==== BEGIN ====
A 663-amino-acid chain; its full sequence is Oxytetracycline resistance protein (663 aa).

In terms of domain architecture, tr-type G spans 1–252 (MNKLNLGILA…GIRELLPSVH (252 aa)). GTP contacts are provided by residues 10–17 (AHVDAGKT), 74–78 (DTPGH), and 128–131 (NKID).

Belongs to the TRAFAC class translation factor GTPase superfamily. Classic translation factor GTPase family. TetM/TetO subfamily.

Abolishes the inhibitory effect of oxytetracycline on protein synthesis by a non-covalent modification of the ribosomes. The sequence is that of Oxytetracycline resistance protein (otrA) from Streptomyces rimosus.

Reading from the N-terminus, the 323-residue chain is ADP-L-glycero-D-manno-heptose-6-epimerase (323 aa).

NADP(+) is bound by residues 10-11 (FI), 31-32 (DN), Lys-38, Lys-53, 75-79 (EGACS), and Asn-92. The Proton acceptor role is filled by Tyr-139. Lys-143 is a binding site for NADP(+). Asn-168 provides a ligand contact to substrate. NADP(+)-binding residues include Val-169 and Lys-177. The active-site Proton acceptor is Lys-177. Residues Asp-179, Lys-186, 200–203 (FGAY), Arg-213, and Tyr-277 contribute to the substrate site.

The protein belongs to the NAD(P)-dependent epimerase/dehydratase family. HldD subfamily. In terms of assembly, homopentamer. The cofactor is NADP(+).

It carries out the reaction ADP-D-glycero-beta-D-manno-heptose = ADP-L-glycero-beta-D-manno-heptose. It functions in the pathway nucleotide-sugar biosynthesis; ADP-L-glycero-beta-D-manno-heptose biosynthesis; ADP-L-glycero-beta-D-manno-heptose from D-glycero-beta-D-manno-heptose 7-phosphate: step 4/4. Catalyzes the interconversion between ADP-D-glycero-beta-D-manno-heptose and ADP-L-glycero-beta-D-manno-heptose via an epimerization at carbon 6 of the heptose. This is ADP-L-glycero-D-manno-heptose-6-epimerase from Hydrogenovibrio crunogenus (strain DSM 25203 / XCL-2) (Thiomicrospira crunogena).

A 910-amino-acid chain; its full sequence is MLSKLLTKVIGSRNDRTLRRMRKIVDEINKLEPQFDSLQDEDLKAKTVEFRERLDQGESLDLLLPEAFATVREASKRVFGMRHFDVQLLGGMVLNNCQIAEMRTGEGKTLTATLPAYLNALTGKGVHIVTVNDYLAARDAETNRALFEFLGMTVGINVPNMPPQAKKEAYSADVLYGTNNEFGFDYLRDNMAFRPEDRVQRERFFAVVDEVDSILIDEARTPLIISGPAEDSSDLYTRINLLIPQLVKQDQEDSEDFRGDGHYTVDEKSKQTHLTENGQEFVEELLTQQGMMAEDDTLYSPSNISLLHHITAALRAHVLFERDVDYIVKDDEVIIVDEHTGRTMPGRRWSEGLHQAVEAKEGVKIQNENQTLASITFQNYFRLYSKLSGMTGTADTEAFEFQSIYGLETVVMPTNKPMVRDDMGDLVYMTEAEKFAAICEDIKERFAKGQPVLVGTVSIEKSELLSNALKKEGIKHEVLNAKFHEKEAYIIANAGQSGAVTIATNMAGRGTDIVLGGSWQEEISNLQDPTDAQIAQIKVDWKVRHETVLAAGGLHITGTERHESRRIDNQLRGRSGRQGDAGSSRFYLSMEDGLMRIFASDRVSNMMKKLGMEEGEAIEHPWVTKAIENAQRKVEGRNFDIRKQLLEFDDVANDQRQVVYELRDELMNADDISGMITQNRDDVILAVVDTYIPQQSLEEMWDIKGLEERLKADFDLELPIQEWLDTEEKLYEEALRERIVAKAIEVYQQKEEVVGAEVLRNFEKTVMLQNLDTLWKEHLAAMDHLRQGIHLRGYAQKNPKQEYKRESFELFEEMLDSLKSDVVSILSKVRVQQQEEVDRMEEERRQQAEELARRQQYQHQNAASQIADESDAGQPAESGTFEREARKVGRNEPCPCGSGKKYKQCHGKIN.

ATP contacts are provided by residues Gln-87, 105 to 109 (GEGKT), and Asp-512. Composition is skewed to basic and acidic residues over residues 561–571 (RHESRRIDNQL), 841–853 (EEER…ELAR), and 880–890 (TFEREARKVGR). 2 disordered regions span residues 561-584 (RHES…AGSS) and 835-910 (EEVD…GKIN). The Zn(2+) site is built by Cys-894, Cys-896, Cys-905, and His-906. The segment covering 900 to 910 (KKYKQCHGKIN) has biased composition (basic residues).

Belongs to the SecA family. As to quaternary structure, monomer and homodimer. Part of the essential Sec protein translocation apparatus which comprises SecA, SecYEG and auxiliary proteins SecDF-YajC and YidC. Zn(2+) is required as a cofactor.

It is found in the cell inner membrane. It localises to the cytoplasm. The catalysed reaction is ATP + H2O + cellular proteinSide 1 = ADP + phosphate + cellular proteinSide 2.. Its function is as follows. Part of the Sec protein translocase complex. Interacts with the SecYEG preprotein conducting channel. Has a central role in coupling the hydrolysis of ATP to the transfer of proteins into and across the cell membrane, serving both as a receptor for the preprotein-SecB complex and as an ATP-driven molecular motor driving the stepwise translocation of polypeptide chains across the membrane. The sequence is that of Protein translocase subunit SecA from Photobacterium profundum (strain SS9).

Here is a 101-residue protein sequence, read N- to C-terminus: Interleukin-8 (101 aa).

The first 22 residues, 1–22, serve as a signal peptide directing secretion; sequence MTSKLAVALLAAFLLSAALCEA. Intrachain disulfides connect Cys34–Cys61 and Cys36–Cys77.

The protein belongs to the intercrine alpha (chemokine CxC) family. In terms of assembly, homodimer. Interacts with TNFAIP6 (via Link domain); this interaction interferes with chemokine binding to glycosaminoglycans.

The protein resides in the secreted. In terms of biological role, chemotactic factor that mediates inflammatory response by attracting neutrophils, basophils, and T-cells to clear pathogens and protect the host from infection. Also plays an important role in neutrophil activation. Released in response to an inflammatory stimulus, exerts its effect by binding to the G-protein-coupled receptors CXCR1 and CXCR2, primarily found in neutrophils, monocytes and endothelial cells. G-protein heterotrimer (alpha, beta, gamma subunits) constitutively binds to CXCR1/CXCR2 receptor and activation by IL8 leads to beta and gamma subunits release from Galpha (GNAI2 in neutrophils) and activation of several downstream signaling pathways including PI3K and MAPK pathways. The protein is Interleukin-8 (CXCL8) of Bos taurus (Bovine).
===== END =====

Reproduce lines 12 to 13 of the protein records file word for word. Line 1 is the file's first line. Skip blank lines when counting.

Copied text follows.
It is found in the cell inner membrane. It localises to the cytoplasm. The catalysed reaction is ATP + H2O + cellular proteinSide 1 = ADP + phosphate + cellular proteinSide 2.. Its function is as follows. Part of the Sec protein translocase complex. Interacts with the SecYEG preprotein conducting channel. Has a central role in coupling the hydrolysis of ATP to the transfer of proteins into and across the cell membrane, serving both as a receptor for the preprotein-SecB complex and as an ATP-driven molecular motor driving the stepwise translocation of polypeptide chains across the membrane. The sequence is that of Protein translocase subunit SecA from Photobacterium profundum (strain SS9).

Here is a 101-residue protein sequence, read N- to C-terminus: Interleukin-8 (101 aa).